One of the most talked about forms of glacial ablation is glacial calving. Icebergs, for instance, are created when a chunk of glacier breaks off (or calves), usually falling into the body of water to which it drains. Calving often occurs from a process of erosion at the water line. Calving has gotten attention lately because of new evidence showing that for some glaciers, warmer ocean temperatures have been inarguably increasing the rate of glacial erosion underneath the water line. “Researchers found that, for some ice shelves, melting on its underbelly could account for as much as 90 per cent of the mass loss,” according to research published in Nature in September of last year. This aspect of glacial melt that was not previously well understood, but calving and ocean erosion are not the whole story to glacial ablation.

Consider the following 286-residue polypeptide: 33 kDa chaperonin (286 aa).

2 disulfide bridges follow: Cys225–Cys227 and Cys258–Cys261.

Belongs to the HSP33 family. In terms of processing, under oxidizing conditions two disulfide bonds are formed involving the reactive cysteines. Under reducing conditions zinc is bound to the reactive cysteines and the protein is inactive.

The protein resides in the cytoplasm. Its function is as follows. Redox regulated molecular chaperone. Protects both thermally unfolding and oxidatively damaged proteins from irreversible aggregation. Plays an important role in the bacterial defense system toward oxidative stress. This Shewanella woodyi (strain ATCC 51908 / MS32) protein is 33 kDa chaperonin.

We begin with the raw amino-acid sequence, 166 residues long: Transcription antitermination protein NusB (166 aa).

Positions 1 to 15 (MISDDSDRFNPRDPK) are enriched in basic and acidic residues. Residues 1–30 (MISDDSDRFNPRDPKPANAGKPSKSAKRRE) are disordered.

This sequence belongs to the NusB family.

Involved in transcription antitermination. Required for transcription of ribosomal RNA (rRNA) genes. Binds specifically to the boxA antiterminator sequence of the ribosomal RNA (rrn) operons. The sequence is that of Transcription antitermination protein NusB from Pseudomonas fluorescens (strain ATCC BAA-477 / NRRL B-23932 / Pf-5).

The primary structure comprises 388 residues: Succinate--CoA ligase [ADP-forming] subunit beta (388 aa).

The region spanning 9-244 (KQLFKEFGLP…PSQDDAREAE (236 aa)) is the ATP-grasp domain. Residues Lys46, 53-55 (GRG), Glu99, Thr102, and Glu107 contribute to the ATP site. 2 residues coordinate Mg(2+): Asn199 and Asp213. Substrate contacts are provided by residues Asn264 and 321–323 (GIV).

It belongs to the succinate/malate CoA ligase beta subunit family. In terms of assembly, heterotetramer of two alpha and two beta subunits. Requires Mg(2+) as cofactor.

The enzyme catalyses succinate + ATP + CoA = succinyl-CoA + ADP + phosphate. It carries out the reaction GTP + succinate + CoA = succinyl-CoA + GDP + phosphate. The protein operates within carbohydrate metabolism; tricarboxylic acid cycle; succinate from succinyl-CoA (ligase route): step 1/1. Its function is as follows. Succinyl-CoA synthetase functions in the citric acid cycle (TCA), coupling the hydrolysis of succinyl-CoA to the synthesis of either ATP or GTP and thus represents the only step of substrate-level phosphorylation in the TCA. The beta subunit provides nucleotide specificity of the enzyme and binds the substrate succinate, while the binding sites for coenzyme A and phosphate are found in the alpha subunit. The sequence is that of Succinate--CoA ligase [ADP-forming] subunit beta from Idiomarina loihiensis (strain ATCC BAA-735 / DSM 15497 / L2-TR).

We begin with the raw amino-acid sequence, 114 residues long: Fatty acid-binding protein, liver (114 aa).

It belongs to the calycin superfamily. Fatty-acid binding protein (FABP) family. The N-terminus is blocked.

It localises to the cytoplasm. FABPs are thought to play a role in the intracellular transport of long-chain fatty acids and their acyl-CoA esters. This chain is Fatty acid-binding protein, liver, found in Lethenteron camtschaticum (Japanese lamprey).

In 2008, Natalie Kehrwald, a Ph.D. student at Ohio State University, was attempting to date ice cores she drilled from a glacier in Tibet twenty thousand feet above sea level by searching for particular radioactive isotopes found all over the world from the mid-20th Century U.S. and Soviet Union atomic testing. She soon realized she couldn’t find the isotopes she was looking for. Confused, she used a different technique to date the top-most layer of the ice cores, and discovered that the newest ice in the samples dated from the 1940s. Kehrwald inadvertently proved that glaciers at those elevations in the Himalayas melt from top to bottom. Of course, it was the first time anyone had observed such a phenomenon, and it doesn’t mean top-down is the only way mountain glaciers melt.